Saturday, September 8, 2012


JOHN COULBOURN, Special to TorSun
8 SEPT 2012
R: 4.5/5

Pictured: Iuliia Mykhailova, Edouard Doye

TORONTO-Since New Testament times, we've known that in attempting to service two masters, even the most willing servant ends up serving neither really well. But one suspects that even Matthew himself would be impressed with how close director Diane Paulus comes when she sets herself in dual service to playwright William Shakespeare, and to Guy Laliberté, founder and driving force of the show business juggernaut that is Cirque du Soleil in a new show titled AMALŬNA.

Backed by a team of Cirque collaborators, Paulus does her level best to create a show in the finest Cirque traditions, while taking a fresh new approach to the Bard, and his timeless work The Tempest (with liberal reference to Shakespeare's other works as well). AMALŬNA opened Thursday on Cirque's Toronto home on Cherry Street.

It is set on a magical island, ruled over by the sorceress Prospera (Julie Andrea McInnes) and an army of fetching Amazons, and as the show begins, she is preparing to initiate her young daughter, Miranda (Iuliia Mykhailova) into the rites of womanhood, ending a childhood spent playing with a lizard-like creature called Cali, masterfully created by juggler Viktor Kee.

Before that can happen, however, Miranda's heart is stolen by a young sailor (Edouard Doye) who washes up on the island's shores, his good looks and impressive six-pack earning the enmity of Cali and seemingly derailing Prospera's plans for her suddenly besotted daughter. This is, as anyone who has ever seen a full-on production of The Tempest will tell you, a pretty complex tale — one that could be easily derailed by an enthusiastic troupe of dancers, gymnasts,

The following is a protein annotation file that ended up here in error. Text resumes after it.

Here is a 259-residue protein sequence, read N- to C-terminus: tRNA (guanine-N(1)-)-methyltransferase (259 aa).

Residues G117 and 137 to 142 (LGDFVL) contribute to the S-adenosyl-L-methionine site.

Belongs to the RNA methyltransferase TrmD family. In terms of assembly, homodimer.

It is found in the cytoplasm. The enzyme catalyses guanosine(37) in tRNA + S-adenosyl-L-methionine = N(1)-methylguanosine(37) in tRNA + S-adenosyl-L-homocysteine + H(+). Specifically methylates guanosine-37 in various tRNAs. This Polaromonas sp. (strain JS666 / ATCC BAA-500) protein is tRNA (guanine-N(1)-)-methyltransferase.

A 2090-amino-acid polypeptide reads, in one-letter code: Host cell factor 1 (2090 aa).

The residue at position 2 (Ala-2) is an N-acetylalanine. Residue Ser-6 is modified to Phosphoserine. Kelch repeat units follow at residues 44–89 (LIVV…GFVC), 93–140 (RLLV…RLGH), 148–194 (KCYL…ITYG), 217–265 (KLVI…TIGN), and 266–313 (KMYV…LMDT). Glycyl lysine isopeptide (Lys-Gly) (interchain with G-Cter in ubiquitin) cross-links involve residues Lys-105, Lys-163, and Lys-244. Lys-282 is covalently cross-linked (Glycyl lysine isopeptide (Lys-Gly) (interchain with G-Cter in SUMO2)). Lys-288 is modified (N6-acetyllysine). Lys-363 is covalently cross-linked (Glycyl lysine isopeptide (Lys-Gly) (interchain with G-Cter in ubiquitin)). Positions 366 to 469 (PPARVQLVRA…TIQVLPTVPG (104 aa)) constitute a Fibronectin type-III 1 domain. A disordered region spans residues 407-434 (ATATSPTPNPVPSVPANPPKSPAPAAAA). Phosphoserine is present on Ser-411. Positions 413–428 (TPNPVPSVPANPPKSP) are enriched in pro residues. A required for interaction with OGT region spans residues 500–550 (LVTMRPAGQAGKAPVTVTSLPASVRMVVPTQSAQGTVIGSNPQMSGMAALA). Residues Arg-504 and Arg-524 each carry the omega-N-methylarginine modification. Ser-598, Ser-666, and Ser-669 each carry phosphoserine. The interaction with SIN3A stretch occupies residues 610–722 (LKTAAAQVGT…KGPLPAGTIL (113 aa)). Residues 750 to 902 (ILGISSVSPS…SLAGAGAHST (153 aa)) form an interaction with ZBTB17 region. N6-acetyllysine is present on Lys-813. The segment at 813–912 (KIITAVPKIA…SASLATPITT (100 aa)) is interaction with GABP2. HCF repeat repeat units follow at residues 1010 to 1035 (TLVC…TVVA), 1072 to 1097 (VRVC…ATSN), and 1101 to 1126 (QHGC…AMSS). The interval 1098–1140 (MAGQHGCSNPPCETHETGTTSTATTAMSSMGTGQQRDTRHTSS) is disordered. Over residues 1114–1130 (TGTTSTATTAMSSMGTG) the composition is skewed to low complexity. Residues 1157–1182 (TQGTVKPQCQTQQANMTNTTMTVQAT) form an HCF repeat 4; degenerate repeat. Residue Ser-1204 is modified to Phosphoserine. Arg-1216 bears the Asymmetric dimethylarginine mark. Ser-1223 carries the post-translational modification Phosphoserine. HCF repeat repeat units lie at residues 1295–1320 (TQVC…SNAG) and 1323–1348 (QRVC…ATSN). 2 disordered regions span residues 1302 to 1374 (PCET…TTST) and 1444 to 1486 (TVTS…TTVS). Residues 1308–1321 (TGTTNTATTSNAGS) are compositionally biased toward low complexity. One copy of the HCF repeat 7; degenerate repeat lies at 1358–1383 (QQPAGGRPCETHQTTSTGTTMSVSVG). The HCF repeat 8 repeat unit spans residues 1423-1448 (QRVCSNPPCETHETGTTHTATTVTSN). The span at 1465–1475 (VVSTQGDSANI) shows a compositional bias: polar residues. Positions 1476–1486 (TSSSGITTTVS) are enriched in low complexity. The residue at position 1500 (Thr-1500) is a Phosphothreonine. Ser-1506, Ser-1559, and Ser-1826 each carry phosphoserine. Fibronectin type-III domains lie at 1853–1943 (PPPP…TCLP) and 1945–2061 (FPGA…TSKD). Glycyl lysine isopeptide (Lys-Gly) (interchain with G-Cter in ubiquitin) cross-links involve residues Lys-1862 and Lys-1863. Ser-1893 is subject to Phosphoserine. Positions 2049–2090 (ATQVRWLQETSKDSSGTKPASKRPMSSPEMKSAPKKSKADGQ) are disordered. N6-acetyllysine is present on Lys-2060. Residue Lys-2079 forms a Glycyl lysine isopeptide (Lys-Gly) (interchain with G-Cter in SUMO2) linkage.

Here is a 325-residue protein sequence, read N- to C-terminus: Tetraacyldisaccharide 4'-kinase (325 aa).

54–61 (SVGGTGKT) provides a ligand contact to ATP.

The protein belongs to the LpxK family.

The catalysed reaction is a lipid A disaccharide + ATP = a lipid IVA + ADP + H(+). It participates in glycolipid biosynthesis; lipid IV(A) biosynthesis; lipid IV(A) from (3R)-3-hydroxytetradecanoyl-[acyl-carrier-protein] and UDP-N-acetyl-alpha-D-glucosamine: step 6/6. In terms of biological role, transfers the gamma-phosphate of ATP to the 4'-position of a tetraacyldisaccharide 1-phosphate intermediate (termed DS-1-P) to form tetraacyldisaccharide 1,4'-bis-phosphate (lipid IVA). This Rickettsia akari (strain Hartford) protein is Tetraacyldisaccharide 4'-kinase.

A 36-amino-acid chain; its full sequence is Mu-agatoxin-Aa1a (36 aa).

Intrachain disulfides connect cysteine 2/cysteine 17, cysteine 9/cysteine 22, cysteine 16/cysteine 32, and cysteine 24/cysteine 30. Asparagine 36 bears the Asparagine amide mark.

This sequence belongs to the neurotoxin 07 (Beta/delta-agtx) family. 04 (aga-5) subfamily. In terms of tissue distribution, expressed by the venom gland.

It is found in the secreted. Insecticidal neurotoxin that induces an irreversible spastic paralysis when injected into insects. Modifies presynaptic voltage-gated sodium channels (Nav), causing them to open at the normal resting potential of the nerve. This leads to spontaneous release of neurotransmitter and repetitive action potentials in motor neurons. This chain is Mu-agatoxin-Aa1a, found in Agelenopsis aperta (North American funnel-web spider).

unicyclists and aerialists.

But for at least the first half of this almost three-hour show, Paulus and her extensive and accomplished team hold their audience in the very palms of their hands, creating an enchanted world where actions may not speak louder than words, but are clearly audible nonetheless. Filled to the very brim with magic, it is a near-perfect blend of awe and aw-shucks charm that serves to keep an audience utterly immersed in the world which AMALŬNA inhabits and the story it tells.

Act II starts brilliantly as well, and while Paulus continues to do a fine job of incorporating the circus artistry and athletics into her masterful re-imagining of Shakespeare's tale, she slowly, almost imperceptibly, loses her heretofore finely honed sense of balance, allowing her production to tilt too far into Laliberté's world of Cirque while her audience is still immersed in the magical hybrid world she has brought to life.

Things are no less awe-inspiring, mind you, but that magical thread that is theatre is broken nonetheless — despite the best efforts of a dedicated cast, a a top-notch all-female band and a design team that never seems to lose its determination to blow our collective minds. The shift is, in fact so subtle that one might not even realize what has happened until, in the final scene, Paulus returns to the simple magic of theatre to remind us just how daring this effort has been and how very close she came to serving both Shakespeare and Cirque. AMALŬNA may not be perfect, but it certainly shouldn't be missed.

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